In other words, HP’s M&A moves in the past decade chronicle the strategy of a tech giant pushing into hardware and software alike, a clear bet on a future that would rely on both. IBM, by contrast, saw its future more in the zeros and ones of software than the physical machinery of hardware.
HP paid big for its bets on hardware, wagering it would win out in the end. IBM, meanwhile, made lots of smaller bets on software, which has proven to be a cheaper business to start-up than hardware. That doesn’t mean IBM won’t pay out for acquisitions: The company has indicated it will spend $20 billion on deals through 2015 — more than it has spent in the last 10 years.
What it means is IBM believes its big investments will be in software companies that are only starting to show their stuff. HP, of course, will also be looking for good software investments, but it wants to counterbalance them against some of the hardware companies that it bought over the past several years. It’s a debate between pure software versus a mix of software and hardware.
HP’s bet is risky because the world of tech is more and more driven by software. Hardware is and will always be an important component of tech, but in many areas — personal computers, servers, switches and routers — software is driving efficiencies and innovation. Hardware, while ever improving, is increasingly seen as more of a commodity business that delivers low margins.
Software, of course, has long been a high-margin business. Even though HP, through its years of acquisitions, has seen its revenue grow faster than IBM’s, it is IBM that has enjoyed the bigger profits. Last year, IBM’s operating profit was 27% of its revenue, versus an 8% margin for HP.
That’s where IBM and HP stand today. The bigger question for their new CEO’s is, where will these companies go? Where can their leaders take them?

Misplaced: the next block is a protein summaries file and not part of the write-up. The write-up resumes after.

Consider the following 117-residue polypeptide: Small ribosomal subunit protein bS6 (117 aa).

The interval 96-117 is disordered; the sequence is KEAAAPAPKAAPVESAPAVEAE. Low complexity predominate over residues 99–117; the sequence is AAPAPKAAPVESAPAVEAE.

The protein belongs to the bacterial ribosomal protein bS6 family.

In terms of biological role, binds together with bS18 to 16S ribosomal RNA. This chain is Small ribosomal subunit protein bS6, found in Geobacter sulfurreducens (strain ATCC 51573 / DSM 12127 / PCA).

Rometty has indicated she will build on the strategies set down by her predecessors, although she is willing to put a bold stamp on the company if that’s what it needs. Whitman has been frank about the challenges facing HP, yet willing to make tough calls on its future. Whitman resisted demands from investors to spin-off HP’s PC business. And this week, she reiterated her desire to make the company a player in the growing market for smartphones.
There is room for both companies to thrive, whenever the global economy finally improves. IBM will tell companies it’s got the consulting, infrastructure and software expertise they need to push into the brave new era of tech. HP will say it offers the same, but it has the soup-to-nuts solution — from consultants to apps to PCs and smartphones — that’s even more comprehensive. Both will battle other giants in the space, like Oracle (ORCL) and Dell (DELL).
Will both thrive? The financial markets measure a discrepancy. IBM is up 13% so far this year. HP is down 29%. IBM has a market cap of $236 billion. HP is valued at $36 billion, or less than a sixth of its rival’s value.
But before you consider any of those statistics, consider the single metric that many people believe says more about a tech giant’s future than anything. IBM has spent $18 billion in research and development over the last three years, or 6.0% of its revenue in that period. HP has spent $9 billion in the same period, or 2.5% of its revenue. To plan for the future may mean spending less on high-ticket acquisitions and more on research and development. As both companies steer toward a brighter tomorrow, that strategy seems one well worth betting on.